In summary: Overall this is a good guitar orientated release and deserves a better listen to fully digest. If you are into guitar driven, Symphonic Metal, check this one out. Song structures might notappeal to those who are into more straightahead metal.

Here we have a new album from James Byrd. Released in the Summer of 2002, “Anthem” is a deep, insightful exploration of the effects of September 11th.

James, with bandmates Michael Flatters and Brian Huchtison, deliver emotional performances, well-matched to the serious subject matter of the lyrics.

The compositions are complex and multilayered with generous doses of blistering guitar work, soaring keyboards and passionate vocals. The writing style on this album blends classical influences with hard rock and metal. The use of varied dynamics (quiet passages and loud passages) keep the songs interesting from start to finish.

Vocalist Michael Flatters turns in a strong performance on “Anthem”. He’s adept at using his voice to convey the emotion of the lyrics. He has a good balance of technique and feel. I find myself trying to sing along with him—an excellent gauge of how much I like a vocalist.

Brian Huchtison fills out James’ compositions well with his keyboard, drum and bass work. Brian’s parts mesh well with James’ rhythm and solo guitar.

James’ playing is top-notch throughout. He is often compared to Yngwie Malmsteen and Uli Roth. The comparison is appropriate, but I feel James has his own unique ‘voice’ on guitar. His neo-classical lead playing on Anthem is highly melodic. I also appreciate his willingness to step back and play for the song. Instead of lead guitar constantly dominating the music, it is integrated into the compositions. This is the mark of a confident, mature guitarist.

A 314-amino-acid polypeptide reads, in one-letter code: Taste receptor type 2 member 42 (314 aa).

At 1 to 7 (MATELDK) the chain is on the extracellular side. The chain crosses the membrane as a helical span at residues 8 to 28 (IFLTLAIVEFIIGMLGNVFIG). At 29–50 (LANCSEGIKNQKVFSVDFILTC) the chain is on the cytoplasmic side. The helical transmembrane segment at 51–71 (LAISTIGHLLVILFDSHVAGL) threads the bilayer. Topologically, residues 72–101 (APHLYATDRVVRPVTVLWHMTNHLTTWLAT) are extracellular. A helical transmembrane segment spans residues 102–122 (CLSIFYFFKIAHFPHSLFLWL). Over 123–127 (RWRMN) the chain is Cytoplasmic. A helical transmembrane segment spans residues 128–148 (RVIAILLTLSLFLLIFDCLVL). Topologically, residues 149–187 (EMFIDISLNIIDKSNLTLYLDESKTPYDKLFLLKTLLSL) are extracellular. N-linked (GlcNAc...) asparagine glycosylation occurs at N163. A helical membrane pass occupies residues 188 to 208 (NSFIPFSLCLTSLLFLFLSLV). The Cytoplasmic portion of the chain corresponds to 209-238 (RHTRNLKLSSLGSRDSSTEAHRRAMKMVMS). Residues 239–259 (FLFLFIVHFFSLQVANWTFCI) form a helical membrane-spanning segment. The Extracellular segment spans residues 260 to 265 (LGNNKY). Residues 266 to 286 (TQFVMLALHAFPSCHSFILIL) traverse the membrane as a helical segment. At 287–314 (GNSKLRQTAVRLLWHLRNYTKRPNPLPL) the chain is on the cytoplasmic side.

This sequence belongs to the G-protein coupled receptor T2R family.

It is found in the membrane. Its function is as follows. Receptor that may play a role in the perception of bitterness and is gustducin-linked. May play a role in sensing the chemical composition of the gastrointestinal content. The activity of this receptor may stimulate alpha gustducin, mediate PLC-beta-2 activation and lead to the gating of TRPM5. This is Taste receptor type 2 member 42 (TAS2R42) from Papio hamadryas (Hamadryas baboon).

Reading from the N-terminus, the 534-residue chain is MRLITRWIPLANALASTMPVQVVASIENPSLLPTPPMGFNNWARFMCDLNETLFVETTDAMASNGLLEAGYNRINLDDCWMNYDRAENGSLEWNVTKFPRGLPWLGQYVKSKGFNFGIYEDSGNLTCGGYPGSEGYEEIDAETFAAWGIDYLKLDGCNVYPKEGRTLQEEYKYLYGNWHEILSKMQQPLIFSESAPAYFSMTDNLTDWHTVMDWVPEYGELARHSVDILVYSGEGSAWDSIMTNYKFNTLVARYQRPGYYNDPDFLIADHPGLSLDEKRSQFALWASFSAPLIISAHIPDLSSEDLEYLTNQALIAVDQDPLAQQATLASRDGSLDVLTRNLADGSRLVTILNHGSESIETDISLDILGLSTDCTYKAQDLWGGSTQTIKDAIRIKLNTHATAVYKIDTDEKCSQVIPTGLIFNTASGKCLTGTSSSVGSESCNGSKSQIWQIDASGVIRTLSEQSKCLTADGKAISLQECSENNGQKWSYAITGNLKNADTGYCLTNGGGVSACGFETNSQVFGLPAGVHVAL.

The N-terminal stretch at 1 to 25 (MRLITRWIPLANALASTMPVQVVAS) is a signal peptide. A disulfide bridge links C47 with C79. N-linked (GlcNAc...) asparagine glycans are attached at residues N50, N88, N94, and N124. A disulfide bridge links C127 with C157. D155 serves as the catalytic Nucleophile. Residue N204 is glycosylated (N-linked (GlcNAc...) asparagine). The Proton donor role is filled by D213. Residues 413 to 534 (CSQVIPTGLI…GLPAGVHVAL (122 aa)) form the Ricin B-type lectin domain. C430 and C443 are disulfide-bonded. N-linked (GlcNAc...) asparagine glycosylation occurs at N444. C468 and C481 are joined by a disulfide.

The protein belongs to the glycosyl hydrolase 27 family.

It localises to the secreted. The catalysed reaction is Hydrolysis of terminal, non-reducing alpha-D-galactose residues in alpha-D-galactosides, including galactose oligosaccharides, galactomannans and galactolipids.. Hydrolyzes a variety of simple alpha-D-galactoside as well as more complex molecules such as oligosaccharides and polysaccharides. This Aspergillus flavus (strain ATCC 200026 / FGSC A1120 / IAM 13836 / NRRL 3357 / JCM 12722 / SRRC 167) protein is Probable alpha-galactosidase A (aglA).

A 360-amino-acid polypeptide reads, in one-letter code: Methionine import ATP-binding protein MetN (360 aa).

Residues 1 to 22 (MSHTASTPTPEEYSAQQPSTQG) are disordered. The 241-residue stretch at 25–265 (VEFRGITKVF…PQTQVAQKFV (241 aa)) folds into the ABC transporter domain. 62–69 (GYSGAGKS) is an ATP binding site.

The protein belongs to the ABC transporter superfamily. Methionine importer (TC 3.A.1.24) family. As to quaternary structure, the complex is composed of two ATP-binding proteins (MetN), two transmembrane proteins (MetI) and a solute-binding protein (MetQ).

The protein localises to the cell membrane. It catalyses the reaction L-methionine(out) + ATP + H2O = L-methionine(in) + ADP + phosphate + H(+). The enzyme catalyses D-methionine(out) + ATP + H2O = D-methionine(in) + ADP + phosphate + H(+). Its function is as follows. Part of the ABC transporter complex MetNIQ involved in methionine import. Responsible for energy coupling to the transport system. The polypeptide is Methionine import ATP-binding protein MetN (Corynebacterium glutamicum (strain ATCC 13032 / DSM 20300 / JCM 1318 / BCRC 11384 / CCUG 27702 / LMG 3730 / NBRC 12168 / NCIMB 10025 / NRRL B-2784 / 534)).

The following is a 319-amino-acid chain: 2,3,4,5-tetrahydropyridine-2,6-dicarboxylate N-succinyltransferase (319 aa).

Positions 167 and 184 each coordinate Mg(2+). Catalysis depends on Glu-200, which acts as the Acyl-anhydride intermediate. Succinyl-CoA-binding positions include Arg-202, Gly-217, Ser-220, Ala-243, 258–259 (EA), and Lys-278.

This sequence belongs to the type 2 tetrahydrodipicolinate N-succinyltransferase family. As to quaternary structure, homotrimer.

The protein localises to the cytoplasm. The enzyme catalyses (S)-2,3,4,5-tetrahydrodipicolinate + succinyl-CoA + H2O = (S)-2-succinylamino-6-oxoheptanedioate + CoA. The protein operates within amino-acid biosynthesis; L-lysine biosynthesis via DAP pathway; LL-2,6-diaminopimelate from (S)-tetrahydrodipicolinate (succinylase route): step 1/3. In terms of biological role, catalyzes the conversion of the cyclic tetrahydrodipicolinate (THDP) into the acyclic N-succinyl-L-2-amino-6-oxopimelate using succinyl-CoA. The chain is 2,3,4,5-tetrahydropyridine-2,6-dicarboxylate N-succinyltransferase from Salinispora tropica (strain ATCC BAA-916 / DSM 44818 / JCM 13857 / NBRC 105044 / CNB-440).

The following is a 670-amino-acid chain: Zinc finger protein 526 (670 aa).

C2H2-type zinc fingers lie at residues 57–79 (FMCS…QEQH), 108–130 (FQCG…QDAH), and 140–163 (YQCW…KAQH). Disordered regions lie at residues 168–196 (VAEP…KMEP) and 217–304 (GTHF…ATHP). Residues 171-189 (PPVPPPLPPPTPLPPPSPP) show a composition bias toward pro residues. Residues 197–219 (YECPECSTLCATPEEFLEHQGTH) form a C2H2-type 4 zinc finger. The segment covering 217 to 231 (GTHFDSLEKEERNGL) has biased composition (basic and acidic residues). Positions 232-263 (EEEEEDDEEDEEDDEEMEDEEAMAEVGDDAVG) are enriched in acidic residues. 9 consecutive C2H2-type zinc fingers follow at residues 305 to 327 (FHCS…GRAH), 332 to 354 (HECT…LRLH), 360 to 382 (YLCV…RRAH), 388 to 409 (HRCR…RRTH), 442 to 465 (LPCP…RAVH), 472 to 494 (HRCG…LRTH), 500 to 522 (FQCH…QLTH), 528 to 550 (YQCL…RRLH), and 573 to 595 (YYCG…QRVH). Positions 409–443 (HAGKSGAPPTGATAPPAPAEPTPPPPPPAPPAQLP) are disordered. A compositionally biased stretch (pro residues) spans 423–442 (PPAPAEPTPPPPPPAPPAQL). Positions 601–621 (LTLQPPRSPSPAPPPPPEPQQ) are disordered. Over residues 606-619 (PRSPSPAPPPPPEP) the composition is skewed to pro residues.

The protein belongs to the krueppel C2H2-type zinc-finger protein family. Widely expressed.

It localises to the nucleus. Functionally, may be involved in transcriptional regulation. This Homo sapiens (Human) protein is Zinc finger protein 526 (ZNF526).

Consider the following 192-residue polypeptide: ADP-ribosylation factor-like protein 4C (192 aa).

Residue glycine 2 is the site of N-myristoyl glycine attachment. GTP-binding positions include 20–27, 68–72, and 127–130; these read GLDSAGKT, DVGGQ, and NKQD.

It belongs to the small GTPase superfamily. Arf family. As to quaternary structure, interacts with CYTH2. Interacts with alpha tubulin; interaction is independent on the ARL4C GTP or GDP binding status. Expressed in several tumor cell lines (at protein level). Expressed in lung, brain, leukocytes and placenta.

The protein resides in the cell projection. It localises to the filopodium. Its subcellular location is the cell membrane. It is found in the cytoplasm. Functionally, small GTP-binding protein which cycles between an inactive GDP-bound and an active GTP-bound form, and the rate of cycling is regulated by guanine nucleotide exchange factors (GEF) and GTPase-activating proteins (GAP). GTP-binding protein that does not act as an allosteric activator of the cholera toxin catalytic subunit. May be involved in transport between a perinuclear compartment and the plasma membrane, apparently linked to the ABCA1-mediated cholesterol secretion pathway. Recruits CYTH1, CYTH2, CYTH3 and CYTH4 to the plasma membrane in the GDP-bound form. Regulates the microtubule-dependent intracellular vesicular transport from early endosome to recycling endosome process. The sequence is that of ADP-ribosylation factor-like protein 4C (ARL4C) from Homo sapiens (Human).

I like the dramatic, symphonic feel of “Anthem”. The mix is clear and punchy. The instruments and vocals are well recorded. The songs “All I Want” and “Killing Machine” are especially good, both in their composition and their performance. In fact, “Anthem” is filled is memorable hooks.

A few minor quibbles: I don’t like the reverb used on the vocals; there is too much of it, and the reverb sound isn’t pleasant to my ears. The reverb has the effect of distancing me emotionally from vocalist Michael Flatters’ performance.

I would like to hear James’ rhythm guitar a bit louder. He has some cool, chunky rhythm guitar going on. James’ rhythm guitar is mixed a little lower than the keyboard in many places on the album, and eq’d a bit thin. Turn it up, man!

My minor criticisms aside, “Anthem” is a very good album. The songs are strong; the performances are passionate. The lyrics are heartfelt and mirror the emotions of many after the tragedy of September 11th. Fans of neo-classical and progressive music will love James Bryd’s “Anthem”.

8 out of 10 Keyboards.
Review by: Jeffrey Ryan Smoots

Byrd’s latest offering is another must for anyone who loves a great guitar in the midst of fabulously well-written symphonic metal.
With Michael Flatters on vocals and Brian Hutchison on piano, drums and bass this trio rides a beautiful storm of powerful, emotional music. Obviously, to James Byrd, making a great album and stopping there is not an option. Although Anthem is in the same direction, clearly the same overall sound, there is a definite progression overall (compared to Flying Beyond The 9). Never overbearing, either on the guitars or anywhere else, this album’s sleek production brings out a big sound while allowing every instrument to shine in its proper place.

This is another one you should get for your record collection.

A-J Charron - 2003-11-12